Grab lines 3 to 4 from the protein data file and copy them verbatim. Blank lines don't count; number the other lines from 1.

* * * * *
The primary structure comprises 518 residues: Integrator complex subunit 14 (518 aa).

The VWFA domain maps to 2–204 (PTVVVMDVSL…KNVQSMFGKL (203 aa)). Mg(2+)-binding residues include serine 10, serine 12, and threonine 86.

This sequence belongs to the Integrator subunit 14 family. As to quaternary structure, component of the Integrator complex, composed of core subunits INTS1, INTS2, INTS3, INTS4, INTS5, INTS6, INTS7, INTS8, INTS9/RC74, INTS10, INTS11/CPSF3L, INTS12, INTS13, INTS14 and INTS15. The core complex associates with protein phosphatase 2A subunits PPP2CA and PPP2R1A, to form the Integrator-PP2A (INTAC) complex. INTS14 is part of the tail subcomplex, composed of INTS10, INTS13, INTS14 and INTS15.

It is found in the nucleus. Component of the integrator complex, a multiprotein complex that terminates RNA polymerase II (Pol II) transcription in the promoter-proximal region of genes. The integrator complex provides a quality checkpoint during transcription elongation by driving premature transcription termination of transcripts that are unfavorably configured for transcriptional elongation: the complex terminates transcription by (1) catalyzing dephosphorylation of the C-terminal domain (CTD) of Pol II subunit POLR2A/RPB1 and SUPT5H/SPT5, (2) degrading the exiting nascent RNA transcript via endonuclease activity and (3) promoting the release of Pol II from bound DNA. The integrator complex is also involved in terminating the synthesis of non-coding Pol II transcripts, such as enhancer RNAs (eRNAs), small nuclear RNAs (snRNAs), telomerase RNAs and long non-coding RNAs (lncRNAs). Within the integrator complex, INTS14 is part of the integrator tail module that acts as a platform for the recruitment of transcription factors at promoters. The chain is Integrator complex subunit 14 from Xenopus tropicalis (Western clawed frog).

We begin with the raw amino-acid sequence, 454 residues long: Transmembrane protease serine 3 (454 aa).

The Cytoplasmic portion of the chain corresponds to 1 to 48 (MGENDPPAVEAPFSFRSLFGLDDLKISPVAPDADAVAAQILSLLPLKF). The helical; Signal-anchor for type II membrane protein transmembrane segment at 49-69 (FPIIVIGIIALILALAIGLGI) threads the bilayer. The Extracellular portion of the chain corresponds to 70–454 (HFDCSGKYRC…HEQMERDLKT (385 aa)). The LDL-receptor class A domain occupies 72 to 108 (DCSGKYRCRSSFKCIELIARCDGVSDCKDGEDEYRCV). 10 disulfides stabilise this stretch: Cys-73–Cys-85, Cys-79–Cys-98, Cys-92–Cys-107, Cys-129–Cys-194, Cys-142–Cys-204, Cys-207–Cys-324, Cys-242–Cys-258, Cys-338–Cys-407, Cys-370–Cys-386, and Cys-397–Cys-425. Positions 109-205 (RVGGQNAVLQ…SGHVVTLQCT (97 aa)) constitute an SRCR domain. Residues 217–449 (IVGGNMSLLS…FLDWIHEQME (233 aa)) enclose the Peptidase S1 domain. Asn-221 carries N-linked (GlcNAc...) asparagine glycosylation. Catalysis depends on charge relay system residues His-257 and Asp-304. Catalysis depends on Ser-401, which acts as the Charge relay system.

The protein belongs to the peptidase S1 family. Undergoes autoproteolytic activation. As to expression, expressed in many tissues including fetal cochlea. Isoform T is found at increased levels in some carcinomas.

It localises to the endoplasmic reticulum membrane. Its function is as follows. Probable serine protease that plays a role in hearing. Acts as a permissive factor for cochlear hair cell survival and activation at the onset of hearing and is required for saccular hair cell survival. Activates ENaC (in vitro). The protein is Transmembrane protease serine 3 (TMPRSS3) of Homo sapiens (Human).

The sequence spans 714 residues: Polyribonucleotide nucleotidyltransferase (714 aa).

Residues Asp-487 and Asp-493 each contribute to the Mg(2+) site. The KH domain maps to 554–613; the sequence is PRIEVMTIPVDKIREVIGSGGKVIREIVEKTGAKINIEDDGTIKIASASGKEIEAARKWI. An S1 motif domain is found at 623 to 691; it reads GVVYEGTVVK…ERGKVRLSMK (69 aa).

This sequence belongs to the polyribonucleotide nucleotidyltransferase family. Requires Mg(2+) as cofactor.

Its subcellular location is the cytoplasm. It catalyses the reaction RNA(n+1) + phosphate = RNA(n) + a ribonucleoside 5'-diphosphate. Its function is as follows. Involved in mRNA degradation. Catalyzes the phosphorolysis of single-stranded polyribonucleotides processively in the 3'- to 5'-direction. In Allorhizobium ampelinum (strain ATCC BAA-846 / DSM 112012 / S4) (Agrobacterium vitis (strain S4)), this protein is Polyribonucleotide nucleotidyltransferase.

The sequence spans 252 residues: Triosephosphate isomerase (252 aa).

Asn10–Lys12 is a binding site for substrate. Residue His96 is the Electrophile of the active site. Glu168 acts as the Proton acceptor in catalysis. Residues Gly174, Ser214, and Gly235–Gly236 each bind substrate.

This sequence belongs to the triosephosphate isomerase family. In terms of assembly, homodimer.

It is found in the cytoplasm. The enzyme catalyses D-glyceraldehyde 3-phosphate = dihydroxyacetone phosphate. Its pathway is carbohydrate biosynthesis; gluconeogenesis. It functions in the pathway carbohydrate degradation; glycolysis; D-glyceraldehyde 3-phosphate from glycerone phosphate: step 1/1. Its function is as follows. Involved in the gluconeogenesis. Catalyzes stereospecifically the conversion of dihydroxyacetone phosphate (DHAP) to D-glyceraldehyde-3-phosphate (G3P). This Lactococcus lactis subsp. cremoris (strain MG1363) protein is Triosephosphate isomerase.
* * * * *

This sequence belongs to the Integrator subunit 14 family. As to quaternary structure, component of the Integrator complex, composed of core subunits INTS1, INTS2, INTS3, INTS4, INTS5, INTS6, INTS7, INTS8, INTS9/RC74, INTS10, INTS11/CPSF3L, INTS12, INTS13, INTS14 and INTS15. The core complex associates with protein phosphatase 2A subunits PPP2CA and PPP2R1A, to form the Integrator-PP2A (INTAC) complex. INTS14 is part of the tail subcomplex, composed of INTS10, INTS13, INTS14 and INTS15.

It is found in the nucleus. Component of the integrator complex, a multiprotein complex that terminates RNA polymerase II (Pol II) transcription in the promoter-proximal region of genes. The integrator complex provides a quality checkpoint during transcription elongation by driving premature transcription termination of transcripts that are unfavorably configured for transcriptional elongation: the complex terminates transcription by (1) catalyzing dephosphorylation of the C-terminal domain (CTD) of Pol II subunit POLR2A/RPB1 and SUPT5H/SPT5, (2) degrading the exiting nascent RNA transcript via endonuclease activity and (3) promoting the release of Pol II from bound DNA. The integrator complex is also involved in terminating the synthesis of non-coding Pol II transcripts, such as enhancer RNAs (eRNAs), small nuclear RNAs (snRNAs), telomerase RNAs and long non-coding RNAs (lncRNAs). Within the integrator complex, INTS14 is part of the integrator tail module that acts as a platform for the recruitment of transcription factors at promoters. The chain is Integrator complex subunit 14 from Xenopus tropicalis (Western clawed frog).